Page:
Clockwise, from top left: Schoolcraft football coach Nathan Ferency, Schoolcraft boys soccer coach Jeremy Mutchler, soccer player Jack Curtis and football player Jake Bailey.The soccer team was “just being a team player” in giving up its own field for football practice, second-year head coach Jeremy Mutchler said.

“For the soccer team to be a team player and get behind the football team will help the community get behind the soccer team as well,” he added.

The biggest drawback is that part of the current field includes a piece of the baseball infield.

“The only odd thing is it is a smaller field, still regulation size, but smaller,” Mutchler said. “Part of the field is in the diamond, so we have to play in the dirt and it gets tricky, especially when you’re trying to throw it in or just play down the line.”

The move has cost the team a few home games.

“At the beginning of the year, we allowed schools, if they didn’t want to play here, we would go to their house,” Mutchler said. “We had to go to a few schools we would have played at home.”

Maintenance supervisor Eric McGehee was instrumental in preparing the field.

“He laid out exactly the parameters, so I was able to send that to all the ADs that were going to visit to give them an opportunity to decide whether that’s something they wanted to help us out for our home games,” Applin said. “A lot of schools were more than willing to come and play us to give our boys some home games. A couple wanted to be cautious and play on a more traditional surface, and we were able to make those arrangements as well.”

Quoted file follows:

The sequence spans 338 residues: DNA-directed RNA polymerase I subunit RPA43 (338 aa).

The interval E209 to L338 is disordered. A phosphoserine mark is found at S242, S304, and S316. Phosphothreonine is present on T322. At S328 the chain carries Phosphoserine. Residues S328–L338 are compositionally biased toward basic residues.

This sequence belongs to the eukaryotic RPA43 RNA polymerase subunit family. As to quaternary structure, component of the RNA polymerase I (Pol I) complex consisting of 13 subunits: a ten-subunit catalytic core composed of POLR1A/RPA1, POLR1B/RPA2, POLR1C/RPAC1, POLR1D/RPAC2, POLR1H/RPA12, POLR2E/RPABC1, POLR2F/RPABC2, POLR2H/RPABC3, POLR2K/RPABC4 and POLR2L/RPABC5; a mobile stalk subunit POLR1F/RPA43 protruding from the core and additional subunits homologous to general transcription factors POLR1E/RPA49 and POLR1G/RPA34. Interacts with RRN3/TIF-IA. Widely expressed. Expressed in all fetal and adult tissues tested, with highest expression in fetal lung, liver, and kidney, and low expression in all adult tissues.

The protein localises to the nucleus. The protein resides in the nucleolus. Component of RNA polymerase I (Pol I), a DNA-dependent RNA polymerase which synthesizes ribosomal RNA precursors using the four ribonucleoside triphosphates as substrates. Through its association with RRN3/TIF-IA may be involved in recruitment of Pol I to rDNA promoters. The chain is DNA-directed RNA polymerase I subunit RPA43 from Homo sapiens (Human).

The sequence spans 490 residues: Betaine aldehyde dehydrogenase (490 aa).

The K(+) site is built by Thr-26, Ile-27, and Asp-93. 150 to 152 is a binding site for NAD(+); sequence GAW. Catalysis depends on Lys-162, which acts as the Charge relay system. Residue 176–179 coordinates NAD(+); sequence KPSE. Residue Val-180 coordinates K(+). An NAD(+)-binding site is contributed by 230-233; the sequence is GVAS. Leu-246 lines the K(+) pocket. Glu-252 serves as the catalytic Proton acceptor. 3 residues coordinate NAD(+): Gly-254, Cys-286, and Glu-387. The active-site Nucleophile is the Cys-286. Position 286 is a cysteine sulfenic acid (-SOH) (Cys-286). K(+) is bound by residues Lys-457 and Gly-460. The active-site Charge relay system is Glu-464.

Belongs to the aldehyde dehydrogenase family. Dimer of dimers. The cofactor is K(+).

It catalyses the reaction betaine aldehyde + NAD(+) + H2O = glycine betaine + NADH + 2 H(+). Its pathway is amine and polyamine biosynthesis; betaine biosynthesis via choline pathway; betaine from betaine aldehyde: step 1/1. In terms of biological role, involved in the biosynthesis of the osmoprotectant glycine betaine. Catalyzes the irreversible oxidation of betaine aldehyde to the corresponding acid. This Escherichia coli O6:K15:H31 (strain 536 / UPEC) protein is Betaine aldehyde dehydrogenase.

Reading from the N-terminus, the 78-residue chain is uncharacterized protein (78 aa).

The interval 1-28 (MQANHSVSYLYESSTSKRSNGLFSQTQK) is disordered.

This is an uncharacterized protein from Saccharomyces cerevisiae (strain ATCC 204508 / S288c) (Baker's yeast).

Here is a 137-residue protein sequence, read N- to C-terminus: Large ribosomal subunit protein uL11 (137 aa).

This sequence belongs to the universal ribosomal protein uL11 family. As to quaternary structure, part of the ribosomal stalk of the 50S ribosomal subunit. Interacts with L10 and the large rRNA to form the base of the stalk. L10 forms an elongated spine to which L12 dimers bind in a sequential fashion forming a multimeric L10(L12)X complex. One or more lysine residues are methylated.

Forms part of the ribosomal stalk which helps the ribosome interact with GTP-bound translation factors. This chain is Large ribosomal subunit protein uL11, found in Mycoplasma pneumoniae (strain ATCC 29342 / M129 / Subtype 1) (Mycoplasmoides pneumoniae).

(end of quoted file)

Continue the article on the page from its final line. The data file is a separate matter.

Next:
In only its second year as a varsity sport, the boys soccer team is still finding its identity, posting a 2-5 record so far.

Schoolcraft athletic director Bryan Applin has taken over the maneuvering of the teams’ home sites during his first year on the job.“We’re a very young team,” Mutchler said. “All juniors and freshmen. This is the juniors' second regular season. It’s all been a learning phase with maturity and sportsmanship.”

Junior captain Jack Curtis said he was a bit “bummed out” when he heard the team would move to the baseball field.

“The first practice, I drove over to our practice field,” he said. “No one was there.

“I drove over to the high school and saw everyone practicing (at the baseball field). I didn’t think a soccer field could fit on a baseball field.”

Curtis said in spite of the temporary move, “I’m just glad we can have some home games this year on Schoolcraft soil.”

As for Applin, he spent much of his career coaching basketball at both the high school and college levels and most recently worked as a salesman for Zeigler. His wife, Meredith, is an assistant coach for Western Michigan University’s women’s basketball team.

Ferency is appreciative of the work Clark and Applin have done to make this season’s changes relatively seamless.

“I’d like to highlight how great our athletic department is,” he said. “It takes a lot of moving pieces and parts to move people around and have a space for everybody.

“I’m really proud of our athletic department and all our coaches and kids for just rolling with the punches.”

Pam ShebestPam Shebest served as a sportswriter at the Kalamazoo Gazette from 1985-2009 after 11 years part-time with the Gazette while teaching French and English at White Pigeon High School. She can be reached at [email protected] with story ideas for Calhoun, Kalamazoo and Van Buren counties.

PHOTOS (Top) Schoolcraft’s varsity boys soccer team, including Nyan Wonders (15), faces Comstock this season on its field in the outfield of the baseball stadium. (2) Schoolcraft’s Kolby Lloyd (10) works to break away from a tackler during a “home” game played at Vicksburg this fall. (3) Clockwise, from top left: Schoolcraft football coach Nathan Ferency, Schoolcraft boys soccer coach Jeremy Mutchler, soccer player Jack Curtis and football player Jake Bailey. (4) Schoolcraft athletic director Bryan Applin has taken over the maneuvering of the teams’ home sites during his first year on the job. (Action photos by Stephanie Blentlinger/Lingering Memories Photography. Headshots and Applin photo by Pam Shebest.)